BISBEE — Happy civil protection directors and mayors from Naco and Cananea, Sonora, recently drove back across the border with trucks loaded with firefighting gear that has passed the expiration date and cannot be used here in the U.S.
“Just because the gear has expired doesn’t mean it’s not safe to use,” said Mayor David Smith. “And, some of the tanks are still within the service date.”
He welcomed sister city mayors Andrea Ramos, from Naco, and Cananea Mayor Edwardo Quiroga last week as Bisbee firefighters began moving the breathing apparatus (SCBA) with harnesses and spare tanks into the back of trucks.
Ramos was very appreciative of the donation as her city’s volunteer firefighters have little in the way of firefighting equipment.
“This is really helpful to us,” she said.
Smith noted the BFD was able to donate the SCBA gear thanks to a Federal Emergency Management Agency grant and the Redlands Fire Department, in Calif., which provided funds for the city’s department to get new SCBAs and other needed gear, as well as help the Naco, Ariz., and the San Jose Volunteer Fire Districts. The new gear includes thermal imaging cameras so firefighters can “see” possible victims and a cascade system to fill air tanks.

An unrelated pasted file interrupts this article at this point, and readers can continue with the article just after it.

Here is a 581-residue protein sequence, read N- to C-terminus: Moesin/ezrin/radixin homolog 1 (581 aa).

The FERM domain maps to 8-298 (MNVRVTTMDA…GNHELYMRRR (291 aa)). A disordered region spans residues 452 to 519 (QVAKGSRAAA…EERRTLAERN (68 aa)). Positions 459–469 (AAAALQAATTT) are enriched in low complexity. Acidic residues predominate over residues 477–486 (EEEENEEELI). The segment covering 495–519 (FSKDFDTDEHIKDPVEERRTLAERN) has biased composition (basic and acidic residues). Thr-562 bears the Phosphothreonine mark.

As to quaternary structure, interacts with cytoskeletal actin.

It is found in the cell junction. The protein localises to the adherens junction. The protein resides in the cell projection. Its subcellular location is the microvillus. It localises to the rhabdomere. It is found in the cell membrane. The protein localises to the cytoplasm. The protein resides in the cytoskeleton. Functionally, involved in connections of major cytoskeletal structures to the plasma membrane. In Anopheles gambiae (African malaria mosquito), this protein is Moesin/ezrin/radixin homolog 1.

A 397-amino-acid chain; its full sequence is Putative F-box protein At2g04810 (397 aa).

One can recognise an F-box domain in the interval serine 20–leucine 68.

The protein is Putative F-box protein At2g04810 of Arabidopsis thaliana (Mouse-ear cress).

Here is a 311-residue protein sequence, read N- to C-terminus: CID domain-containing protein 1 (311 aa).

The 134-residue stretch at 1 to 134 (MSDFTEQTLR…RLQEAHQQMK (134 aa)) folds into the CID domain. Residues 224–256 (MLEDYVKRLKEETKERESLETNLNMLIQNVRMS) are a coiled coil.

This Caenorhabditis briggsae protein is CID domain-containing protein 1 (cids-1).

“We were able to help three cities and two countries with one grant,” noted Smith.
Raul Corona, Director of Civil Protection in Naco, Sonora, smiled wide as he tried on the breathing masks and learned how to seal it tightly against his face as instructed by BFD Capt. James Richardson.
Corona’s team received 13 sets of SCBA gear along with a few spare tanks.
Damian Hernandez, Cananea city manager, pointed out their fire department had no SCBAs to fight fires. He also explained the SCBAs will also go to police officers and Red Cross volunteers as they often can be first on scene.
“They’re all first responders,” he added.
When Smith found out the sister cities lacked firefighting gear, he began talks with the mayors to see how they could help.
“You can’t respond to fires with no equipment,” he said. “Anything we have that’s serviceable can be used.”
Since the gear is outdated in the U.S., the equipment is valued at zero dollars and the city can donate it, Smith added.